Quoted: Chewing on free food in Silicon Valley — and taxes

“I buy my lunch with after-tax dollars. And I have to pay taxes to support free meals for those Google employees.”

Martin J. McMahon, Jr., tax-law professor at the University of Florida, says free food at work — a sacred Silicon Valley tech company perk — should be treated as taxable income, saying we all pay the price for the gourmet goodness that employees at places such as Google, Facebook, Yahoo, Twitter and Zynga get to indulge in. Does the taxman care? Experts say it depends on whether companies serve up the free food as a convenience or as compensation. One tax attorney told the Wall Street Journal he has seen Silicon Valley tech companies settle with the IRS after an audit, include the value of the free food in employees’ future paycheck stubs, then pay the workers extra to cover their bigger tax bills. And if free food were to be taxed? The WSJ estimates that Google workers who chow down on a couple of free meals a day could be on the hook for an extra $4,000 to $5,000 a year.

 

Photo by Rick E.Martin/Mercury News archives

 

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  • Rick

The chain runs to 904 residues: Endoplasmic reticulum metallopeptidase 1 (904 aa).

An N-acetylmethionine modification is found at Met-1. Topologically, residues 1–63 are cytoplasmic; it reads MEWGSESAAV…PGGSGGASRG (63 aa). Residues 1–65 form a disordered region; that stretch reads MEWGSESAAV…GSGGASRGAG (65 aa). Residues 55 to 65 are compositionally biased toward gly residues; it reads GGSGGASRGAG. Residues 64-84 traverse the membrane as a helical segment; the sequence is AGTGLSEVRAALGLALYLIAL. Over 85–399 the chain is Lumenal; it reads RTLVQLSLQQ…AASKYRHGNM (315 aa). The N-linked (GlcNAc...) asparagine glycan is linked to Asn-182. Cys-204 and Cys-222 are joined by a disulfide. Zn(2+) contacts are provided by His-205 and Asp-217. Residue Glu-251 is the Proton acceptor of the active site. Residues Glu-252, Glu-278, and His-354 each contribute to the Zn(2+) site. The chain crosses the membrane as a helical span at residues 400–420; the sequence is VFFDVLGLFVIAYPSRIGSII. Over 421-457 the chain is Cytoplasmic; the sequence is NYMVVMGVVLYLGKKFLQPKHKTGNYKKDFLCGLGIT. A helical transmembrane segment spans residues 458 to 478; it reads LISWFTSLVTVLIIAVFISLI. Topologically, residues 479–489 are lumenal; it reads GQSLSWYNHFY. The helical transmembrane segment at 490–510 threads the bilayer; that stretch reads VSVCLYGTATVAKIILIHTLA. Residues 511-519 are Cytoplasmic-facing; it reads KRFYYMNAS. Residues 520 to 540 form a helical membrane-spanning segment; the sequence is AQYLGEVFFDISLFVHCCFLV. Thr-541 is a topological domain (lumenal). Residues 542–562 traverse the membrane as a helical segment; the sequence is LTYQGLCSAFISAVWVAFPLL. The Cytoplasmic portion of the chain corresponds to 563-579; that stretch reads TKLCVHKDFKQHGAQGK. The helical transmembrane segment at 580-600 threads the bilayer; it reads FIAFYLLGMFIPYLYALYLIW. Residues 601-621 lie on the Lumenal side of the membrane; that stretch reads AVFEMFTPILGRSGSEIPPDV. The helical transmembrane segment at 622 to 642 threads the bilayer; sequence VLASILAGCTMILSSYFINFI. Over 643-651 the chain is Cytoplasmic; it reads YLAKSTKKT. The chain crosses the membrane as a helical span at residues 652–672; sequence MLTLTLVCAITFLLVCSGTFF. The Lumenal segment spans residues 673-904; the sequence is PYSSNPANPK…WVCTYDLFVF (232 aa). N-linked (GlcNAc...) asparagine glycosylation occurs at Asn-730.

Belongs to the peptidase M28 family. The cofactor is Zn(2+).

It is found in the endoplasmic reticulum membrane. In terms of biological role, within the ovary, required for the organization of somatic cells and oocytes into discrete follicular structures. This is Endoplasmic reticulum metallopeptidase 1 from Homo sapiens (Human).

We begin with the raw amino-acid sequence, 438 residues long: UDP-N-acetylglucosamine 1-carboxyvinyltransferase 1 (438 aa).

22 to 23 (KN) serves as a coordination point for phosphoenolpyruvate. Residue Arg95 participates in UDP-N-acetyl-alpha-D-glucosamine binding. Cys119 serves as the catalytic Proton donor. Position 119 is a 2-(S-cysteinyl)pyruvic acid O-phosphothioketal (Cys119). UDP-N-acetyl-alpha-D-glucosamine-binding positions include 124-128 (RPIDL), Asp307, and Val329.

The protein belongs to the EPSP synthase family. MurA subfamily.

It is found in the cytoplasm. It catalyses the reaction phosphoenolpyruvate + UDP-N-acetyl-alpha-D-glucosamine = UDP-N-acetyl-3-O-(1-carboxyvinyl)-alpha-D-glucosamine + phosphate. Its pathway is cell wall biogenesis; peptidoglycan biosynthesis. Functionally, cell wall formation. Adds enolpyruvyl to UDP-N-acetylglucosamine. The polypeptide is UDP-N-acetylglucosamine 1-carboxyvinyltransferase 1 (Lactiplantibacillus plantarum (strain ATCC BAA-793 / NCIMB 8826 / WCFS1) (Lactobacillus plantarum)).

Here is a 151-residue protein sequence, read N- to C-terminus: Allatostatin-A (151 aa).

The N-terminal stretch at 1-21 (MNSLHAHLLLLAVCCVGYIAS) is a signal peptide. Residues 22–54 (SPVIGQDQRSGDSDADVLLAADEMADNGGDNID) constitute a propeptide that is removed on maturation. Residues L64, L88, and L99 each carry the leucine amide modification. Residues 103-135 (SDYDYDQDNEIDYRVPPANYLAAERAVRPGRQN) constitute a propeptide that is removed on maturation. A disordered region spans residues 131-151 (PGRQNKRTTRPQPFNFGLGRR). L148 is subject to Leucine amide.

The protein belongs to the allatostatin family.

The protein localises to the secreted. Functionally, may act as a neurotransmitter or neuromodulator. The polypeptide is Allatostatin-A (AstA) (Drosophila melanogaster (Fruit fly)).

Should the costs of heating and cooling also be treated as taxable income? Should the lights? Should the parking space? Cubicle rent?

  • Doug Pearson

    This is just the tip of the iceberg. I think Adjusted Gross Income (AGI) should include the value of free or reduced-price meals. I think it should also include the value of other benefits, e.g., unemployment insurance payments, food stamps. (Perhaps it already does. My W2 form appears to say I pay taxes on unemployment insurance premiums, implying to me that, like other insurance proceeds, the unemployment insurance payments have already been taxes. On the other hand, it seems to me that I pay taxes on my payroll taxes, then pay taxes again when I get Social Security payments–but not Medicare payments.) Economists consider that the employer’s share of payroll taxes are effectively part of the pay of the employee; so it should be included in the employee’s AGI. Does that mean the employee’s taxes should go up accordingly? Not necessarily. That’s what tax credits are for. I’m just saying they should be explicit, rather than hidden.

    And, I’m also saying taxes–especially federal income taxes–are way too complicated.

  • bob

    Pretty sure his tax dollars never enter the picture. It may be a business expense, but it’s not a deductible one, because it’s not required in order for the business to do business. The people who pay for those free lunches are googles customers, not tax dollars.

  • Curt

    Lets add another level of accounting!
    Lets have some snacks during the meeting . . and add 30-50% to the cost of the snacks due to taxes. (Do we then need to itemize who ate what?)

    Just because i’m envious of the google lunch doesn’t mean we should shut it down by taxation.

  • RegularGuy

    When the government distributes free food, it’s called a ‘benefit’, but when a company does the same, it’s called ‘taxable income’?

    Typical government – they have to be in your knickers at all times.

  • mma007
  • mma007
 
 
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